stabilized room, that way it won't matter that much.

Tom

2000\04\18@124726 by Andrew Kunz

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I'm not sure which brand (AOSI sounds familiar but I'm not 100%), I just got the
sample from my customer and instructions to "make it work."  That it does!  You
can see it at

    http://www.rcboats.com

A resistor, especially a 1%, doesn't change much across most temperatures.  If
you get the R and C balanced correctly, the tempco's will automatically offset
one another.

Andy









TOM THERON <@spam@mmsesysKILLspamspamICON.CO.ZA> on 04/18/2000 03:08:19 AM

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Subject: Re: [OT] Humidity Sensor Interfacing








I've used the second method to measure tilt with a capacitive tilt meter and
it
worked nicely.  Can't say how it would do with the humidity sensor, but the
technique works fine.  I take 128 samples and throw away the lowest few
bits.

Andy

I am also working on a capactive tilt meter, with the same idea as yours -
don't know what sensors you use - AOSI?

Anyway, I think you get better temp stabilization with the bridge, since
with the 555/RC method the R component is influenced by temperature.
However, in my application the device will be used in a temperature
stabilized room, that way it won't matter that much.

Tom

2000\04\18@144030 by Jon Hylands

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On Tue, 18 Apr 2000 09:08:19 +0200, you wrote:

> I am also working on a capactive tilt meter, with the same idea as yours -
> don't know what sensors you use - AOSI?

You guys should check out the Analog ADXL202 - its a two-axis 2g
accelerometer. One chip, 1/4" square and about 1/8" thick, $20 in
single quantities, and is trivially easy to interface to a PIC (I've
got one interfaced to a F84). You can also get an eval board for $30
that has the chip mounted, you need to add two caps and a resistor,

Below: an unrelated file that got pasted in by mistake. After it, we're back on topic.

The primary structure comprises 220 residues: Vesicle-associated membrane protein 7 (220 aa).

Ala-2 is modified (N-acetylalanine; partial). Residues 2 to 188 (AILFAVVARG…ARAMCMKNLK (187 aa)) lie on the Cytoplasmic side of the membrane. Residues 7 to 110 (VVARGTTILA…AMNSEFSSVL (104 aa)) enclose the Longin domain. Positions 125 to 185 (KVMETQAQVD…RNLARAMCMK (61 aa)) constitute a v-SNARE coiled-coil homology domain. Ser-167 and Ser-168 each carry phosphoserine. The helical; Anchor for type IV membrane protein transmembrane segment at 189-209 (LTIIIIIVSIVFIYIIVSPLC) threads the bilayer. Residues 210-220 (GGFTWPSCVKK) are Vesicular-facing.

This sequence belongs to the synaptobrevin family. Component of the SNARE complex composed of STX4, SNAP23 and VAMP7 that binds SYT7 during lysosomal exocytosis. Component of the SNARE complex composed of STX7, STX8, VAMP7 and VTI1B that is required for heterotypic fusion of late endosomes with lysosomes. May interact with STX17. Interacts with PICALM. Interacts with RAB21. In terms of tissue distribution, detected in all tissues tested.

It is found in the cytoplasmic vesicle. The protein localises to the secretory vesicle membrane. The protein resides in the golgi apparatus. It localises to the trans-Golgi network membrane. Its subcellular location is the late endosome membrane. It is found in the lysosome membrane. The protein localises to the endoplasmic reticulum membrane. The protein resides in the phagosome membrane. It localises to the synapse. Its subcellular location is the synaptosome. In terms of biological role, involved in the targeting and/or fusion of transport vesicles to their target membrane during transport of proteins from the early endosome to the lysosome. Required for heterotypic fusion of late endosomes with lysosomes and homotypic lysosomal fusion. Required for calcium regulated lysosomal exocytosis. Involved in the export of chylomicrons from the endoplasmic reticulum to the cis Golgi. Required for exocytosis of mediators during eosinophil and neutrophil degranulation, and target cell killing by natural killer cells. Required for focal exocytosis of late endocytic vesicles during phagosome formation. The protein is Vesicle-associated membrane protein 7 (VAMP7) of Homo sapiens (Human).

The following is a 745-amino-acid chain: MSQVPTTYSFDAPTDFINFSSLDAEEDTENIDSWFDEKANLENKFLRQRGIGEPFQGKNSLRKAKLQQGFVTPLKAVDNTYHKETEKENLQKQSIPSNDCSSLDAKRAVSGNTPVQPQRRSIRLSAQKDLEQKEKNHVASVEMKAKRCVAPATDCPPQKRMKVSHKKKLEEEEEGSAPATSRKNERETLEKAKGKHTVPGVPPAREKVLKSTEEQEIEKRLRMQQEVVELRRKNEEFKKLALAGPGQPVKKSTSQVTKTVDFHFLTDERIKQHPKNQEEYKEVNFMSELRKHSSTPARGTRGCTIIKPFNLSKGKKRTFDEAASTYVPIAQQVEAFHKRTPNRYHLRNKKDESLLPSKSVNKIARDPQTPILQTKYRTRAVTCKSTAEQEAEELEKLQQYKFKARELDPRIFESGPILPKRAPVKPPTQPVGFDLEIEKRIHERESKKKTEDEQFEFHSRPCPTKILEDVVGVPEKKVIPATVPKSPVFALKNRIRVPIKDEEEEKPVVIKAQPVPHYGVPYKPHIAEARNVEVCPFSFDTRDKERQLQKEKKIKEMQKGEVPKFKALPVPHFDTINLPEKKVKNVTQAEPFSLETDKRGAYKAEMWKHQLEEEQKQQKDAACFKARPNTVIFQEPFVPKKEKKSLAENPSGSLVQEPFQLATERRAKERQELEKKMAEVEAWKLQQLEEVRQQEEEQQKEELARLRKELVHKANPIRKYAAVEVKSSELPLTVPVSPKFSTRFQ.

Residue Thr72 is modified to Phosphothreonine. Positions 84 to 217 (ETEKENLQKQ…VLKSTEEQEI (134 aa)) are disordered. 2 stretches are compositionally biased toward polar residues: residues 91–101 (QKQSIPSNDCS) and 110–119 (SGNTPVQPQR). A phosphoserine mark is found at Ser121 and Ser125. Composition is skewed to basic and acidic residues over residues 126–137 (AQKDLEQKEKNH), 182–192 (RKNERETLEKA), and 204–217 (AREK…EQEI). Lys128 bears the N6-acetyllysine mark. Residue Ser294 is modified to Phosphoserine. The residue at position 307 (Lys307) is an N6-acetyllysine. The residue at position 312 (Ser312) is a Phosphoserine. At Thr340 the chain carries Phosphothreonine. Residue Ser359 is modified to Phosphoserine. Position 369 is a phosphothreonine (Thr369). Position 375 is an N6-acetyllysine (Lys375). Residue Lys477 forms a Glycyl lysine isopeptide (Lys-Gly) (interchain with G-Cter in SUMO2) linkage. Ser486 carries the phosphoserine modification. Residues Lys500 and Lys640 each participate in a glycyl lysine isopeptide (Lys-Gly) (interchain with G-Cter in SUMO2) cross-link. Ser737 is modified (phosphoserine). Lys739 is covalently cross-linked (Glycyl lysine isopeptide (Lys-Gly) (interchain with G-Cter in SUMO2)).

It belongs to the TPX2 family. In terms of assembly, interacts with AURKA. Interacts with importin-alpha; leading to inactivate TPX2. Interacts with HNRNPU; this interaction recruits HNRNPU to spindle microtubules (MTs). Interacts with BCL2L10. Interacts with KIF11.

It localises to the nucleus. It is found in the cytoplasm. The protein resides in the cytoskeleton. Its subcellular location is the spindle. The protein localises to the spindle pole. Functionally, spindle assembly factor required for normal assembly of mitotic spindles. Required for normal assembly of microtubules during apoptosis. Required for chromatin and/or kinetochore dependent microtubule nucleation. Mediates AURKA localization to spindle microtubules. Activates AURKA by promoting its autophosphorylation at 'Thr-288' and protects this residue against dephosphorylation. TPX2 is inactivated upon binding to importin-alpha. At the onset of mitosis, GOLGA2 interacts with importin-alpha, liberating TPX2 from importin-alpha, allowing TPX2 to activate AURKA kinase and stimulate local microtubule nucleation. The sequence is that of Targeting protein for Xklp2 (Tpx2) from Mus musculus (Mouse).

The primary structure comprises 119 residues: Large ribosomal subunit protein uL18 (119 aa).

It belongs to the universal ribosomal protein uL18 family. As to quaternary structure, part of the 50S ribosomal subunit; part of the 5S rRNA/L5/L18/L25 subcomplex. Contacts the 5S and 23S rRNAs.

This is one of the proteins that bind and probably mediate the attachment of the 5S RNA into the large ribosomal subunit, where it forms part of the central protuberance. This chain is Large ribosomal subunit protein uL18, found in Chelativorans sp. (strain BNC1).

and you get a standard 5-pin 0.1" header.

It gives you basically 0-90 degree tilt accuracy in both the X and Y
axis. With two of them, you can get full 360 degree tilt accuracy.

Its very cool tilting this board in your hand, and watching a servo
move to a position that correspends with the tilt...

Later,
Jon

2000\04\18@160818 by Andrew Kunz

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Already evaluated the ADXL202.  Works great, but too expensive for the
application.

It still needed a micro on it to provide zero offset, gain, and remote control,
so for double the price we would have gained nothing.  The capacitive sensor
also had more data precision in less time.

I'm using an ADXL105 to provide a pitch stabilizer (rate gyro setup) for one of
my model boats.  SHould be an interesting thing.  The ADXL202 is going to drive
the prototype directly until I get the 105 board done.

Andy








Jon Hylands <spamBeGoneJonspamBeGonespamHUV.COM> on 04/18/2000 02:38:03 PM

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Subject: Re: [OT] Humidity Sensor Interfacing








On Tue, 18 Apr 2000 09:08:19 +0200, you wrote:

> I am also working on a capactive tilt meter, with the same idea as yours -
> don't know what sensors you use - AOSI?

You guys should check out the Analog ADXL202 - its a two-axis 2g
accelerometer. One chip, 1/4" square and about 1/8" thick, $20 in
single quantities, and is trivially easy to interface to a PIC (I've
got one interfaced to a F84). You can also get an eval board for $30
that has the chip mounted, you need to add two caps and a resistor,
and you get a standard 5-pin 0.1" header.

It gives you basically 0-90 degree tilt accuracy in both the X and Y
axis. With two of them, you can get full 360 degree tilt accuracy.

Its very cool tilting this board in your hand, and watching a servo
move to a position that correspends with the tilt...

Later,
Jon

2000\04\19@012644 by William K. Borsum

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<x-flowed>One of the electronics magazines that does the design ideas had a neat
solution to AC signal conditioning using a PIC--even included code.  I
think it even ended up in PICs app-notes somewhere.  They were using it to
condition a tilt sensor from aFrericks (not of Hollywood).  I've had a fair
amount of experience along these lines if you want to get in touch off list.
Kelly


At 12:08 AM 4/18/00 , you wrote:
{Quote hidden}

William K. Borsum, P.E. -- OEM Dataloggers and Instrumentation Systems
<borsumEraseMEspam.....dascor.com> & <http://www.dascor.com>San Diego, California, USA

</x-flowed>